“What can we do to get our children interested in history?”
It may seem simplistic, but telling family stories really is the best way.
However, since youngsters do not yet have historical perspective of many years lived, we must use a little effort and ingenuity to give them “hooks” on which to hang the family history. Physical objects, activities, and use of their senses, connected with family stories will help interest them as well as help them remember.
Want them to know about your Dad’s sister, Aunt Vi? Was carrot cake her specialty? Shred some carrots with your (grand)child and, together, bake a carrot cake from scratch while you talk about how Great-Aunt Vi had to build a fire in the kitchen stove to heat the oven before she could bake. Perhaps you even have the recipe in Aunt Vi’s own handwriting! Shredding the carrots, stirring by hand, the aroma coming from the oven, and eating a piece of cake while looking at photos of Aunt Vi all will serve to imprint their memory with your story of Aunt Vi.
Kids love maps! Use old plat maps to locate where your family settled and find out who else may have owned the property by looking in plat maps for other years. Look for the location of your grandparent’s one-room school house or a cemetery where family members rest.
A visit to the cemetery can become a hands-on activity by doing pencil rubbings of grave stones to collect names and dates for use in a timeline; a visual depiction your family in the larger historical panorama. This can lead to immigration stories, the study of geography, the history of transportation, mapping the country of origin, or in the case of the Native Americans, where they were located before and after treaties were enacted.
Talk about the lilac bush that grew in the front yard of Great Grandma’s house when the lilacs are blooming. Share how easy the old apple trees were to climb. (They may be quite shocked to think of you climbing a tree!) Make a face as you recall the taste of a green apple and how it made you pucker. (They will laugh and remember!) Show them how you used to put those green apples on the end of a green stick and fling them “a mile.”
The Newaygo County Museum and Heritage Center provides hooks in the form of physical artifacts. As you share the story about how Great-Grandpa cleared the land with horses you can show them the harness of a work horse and explain how a stump puller enabled the horse to pull out the largest and deepest oak stumps by using pulleys. (Let them learn about mechanical advantage at our hands-on pulley station.)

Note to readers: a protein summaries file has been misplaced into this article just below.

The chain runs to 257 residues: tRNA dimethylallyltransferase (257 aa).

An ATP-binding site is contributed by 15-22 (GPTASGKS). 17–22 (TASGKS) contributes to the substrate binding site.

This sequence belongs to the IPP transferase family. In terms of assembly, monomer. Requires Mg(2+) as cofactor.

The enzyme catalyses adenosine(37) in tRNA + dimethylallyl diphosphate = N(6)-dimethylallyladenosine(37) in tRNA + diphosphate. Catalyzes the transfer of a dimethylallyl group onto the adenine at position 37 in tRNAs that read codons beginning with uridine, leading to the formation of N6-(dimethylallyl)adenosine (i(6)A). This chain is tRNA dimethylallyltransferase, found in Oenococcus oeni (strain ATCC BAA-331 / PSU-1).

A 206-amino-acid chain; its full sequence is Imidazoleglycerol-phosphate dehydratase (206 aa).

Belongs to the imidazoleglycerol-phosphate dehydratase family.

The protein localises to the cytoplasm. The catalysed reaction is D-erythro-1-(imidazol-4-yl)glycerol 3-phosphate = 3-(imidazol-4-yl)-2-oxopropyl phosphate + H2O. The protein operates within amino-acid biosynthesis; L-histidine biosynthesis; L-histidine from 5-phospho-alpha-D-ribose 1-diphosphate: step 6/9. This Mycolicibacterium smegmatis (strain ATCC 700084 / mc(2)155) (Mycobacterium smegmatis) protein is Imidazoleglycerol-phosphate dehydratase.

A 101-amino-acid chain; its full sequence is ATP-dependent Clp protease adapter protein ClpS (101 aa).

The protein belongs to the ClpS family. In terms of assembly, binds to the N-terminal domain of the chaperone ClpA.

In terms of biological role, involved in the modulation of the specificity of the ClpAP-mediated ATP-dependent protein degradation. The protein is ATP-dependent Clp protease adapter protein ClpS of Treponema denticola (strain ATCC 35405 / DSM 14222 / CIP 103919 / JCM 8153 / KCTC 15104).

As with all of us, the years will one day awaken the historical perspective of our (grand)kids. So, don’t let that rich family tapestry you once encouraged them to take hold of pass with you!
Consider creating a memory journal. A spiral notebook will do. Jot down the date, focus on one memory, relax, and write your memory as it comes to you. Close the journal until the next memory comes. Don’t force it, just pick it up every time you think of something you want your (grand)kids to know, date the entry and begin to write again. (You could also speak your memory into a digital recorder.)
Our mission is your history! Publish your family history in the Newaygo County Museum and Heritage Center’s Newaygo County History and Biographies, Volume Two.
Each family biography may contain up to 800 words and be accompanied two photos. Five-generation charts are also encouraged. There is no limit on the number of family histories which may be submitted and there is no cost to participate.
Information packets are available on our website at newaygocountyhistory.org under ‘Book Project’ or picked up at the Times-Indicator in Fremont, the White Cloud Community Library, the Hesperia Community Library, or at the Museum and Heritage Center in Newaygo. Deadline is October 31, 2017.
It has been over eleven years since Newaygo County History and Biographies, Volume One was published and the family chronicles contained within its pages become more treasured as the years pass.
The Newaygo County Museum and Heritage Center is a community project supported by individual donations, business sponsorships, volunteer time, in-kind donations, the Fremont Area Community Foundation, and the Gerber Foundation.